Newcastle is not in Scotland!

Roger de Coverly
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Re: Consultation on the Draft FIDE Live Moves Broadcasting Policy

Post by Roger de Coverly » Sun Mar 18, 2018 3:02 pm

Chris Wardle wrote:
Sun Mar 18, 2018 1:33 pm
Let's say FIDE gave me a 1 year ban from chess for hiding the Pocket Guide to Endgames in the toilet. I'm not breaking any law by doing that.
Actually you might be. I was thinking of the grounds for prosecution in the Millionaire coughing case. Pecuniary advantage by deception was it not?

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JustinHorton
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Re: Consultation on the Draft FIDE Live Moves Broadcasting Policy

Post by JustinHorton » Sun Mar 18, 2018 3:04 pm

Chris Wardle wrote:
Sun Mar 18, 2018 2:48 pm
You're leaving out some crucial details from both examples.
I am not however leaving out the major pertinent detail, which is that decisions by sporting federations can be and are successfully challenged in the courts.
"Do you play chess?"
"Yes, but I prefer a game with a better chance of cheating."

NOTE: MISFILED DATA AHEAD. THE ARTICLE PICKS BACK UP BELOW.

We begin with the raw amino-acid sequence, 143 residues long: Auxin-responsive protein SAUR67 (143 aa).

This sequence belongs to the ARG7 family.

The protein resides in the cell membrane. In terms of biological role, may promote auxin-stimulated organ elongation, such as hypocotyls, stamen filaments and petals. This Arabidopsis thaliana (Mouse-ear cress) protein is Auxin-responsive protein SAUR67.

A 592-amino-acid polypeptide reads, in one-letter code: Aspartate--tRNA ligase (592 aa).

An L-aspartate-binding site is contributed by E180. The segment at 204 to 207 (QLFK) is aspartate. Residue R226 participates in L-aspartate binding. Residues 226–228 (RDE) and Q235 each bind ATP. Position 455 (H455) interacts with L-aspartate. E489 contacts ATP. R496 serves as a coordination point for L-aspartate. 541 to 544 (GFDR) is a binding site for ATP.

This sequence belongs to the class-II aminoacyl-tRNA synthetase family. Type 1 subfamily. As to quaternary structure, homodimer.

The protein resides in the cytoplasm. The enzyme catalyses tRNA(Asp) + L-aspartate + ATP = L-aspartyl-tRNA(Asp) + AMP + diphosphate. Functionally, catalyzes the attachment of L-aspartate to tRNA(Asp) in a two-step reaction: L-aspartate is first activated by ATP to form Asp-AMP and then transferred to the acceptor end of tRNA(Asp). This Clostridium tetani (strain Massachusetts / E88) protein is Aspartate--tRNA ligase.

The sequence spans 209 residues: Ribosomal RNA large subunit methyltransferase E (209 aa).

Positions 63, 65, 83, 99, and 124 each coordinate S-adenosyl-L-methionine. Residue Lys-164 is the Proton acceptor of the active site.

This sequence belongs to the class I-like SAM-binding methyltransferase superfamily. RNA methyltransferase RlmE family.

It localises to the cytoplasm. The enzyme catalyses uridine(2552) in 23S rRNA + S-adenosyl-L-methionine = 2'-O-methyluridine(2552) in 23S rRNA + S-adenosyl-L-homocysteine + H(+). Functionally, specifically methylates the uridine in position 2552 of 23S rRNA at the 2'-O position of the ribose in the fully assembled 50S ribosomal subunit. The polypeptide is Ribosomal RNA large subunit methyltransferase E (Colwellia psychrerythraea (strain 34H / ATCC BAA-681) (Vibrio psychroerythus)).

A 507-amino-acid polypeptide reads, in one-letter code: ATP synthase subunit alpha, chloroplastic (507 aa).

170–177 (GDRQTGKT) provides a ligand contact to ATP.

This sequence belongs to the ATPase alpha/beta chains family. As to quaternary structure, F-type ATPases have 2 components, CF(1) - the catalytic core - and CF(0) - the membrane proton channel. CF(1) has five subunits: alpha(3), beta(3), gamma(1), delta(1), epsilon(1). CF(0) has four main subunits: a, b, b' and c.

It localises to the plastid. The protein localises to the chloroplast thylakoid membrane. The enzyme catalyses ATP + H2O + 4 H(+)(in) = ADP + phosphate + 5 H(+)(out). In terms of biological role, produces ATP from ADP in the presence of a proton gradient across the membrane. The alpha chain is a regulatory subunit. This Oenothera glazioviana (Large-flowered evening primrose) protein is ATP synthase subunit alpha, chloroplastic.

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Re: Consultation on the Draft FIDE Live Moves Broadcasting Policy

Post by David Sedgwick » Sun Mar 18, 2018 3:18 pm

Roger de Coverly wrote:
Sun Mar 18, 2018 2:06 pm
David Sedgwick wrote:
Sun Mar 18, 2018 1:27 pm

Do you happen to know the link?
I don't think there's one link, rather statements made about and during the Grand Chess Tour, the London Chess Classic, the Saudi event and his editorials in the magazine paint a picture. The approach from the very first London Classic which had multiple ways of watching the games live contrasted with the attitude adopted by the organisers of the Staunton series of tournaments who wanted to restrict access to a single pay to view channel.
Paolo kindly provided the link which I was seeking.

Thanks, Paolo

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Chris Goodall
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Re: Consultation on the Draft FIDE Live Moves Broadcasting Policy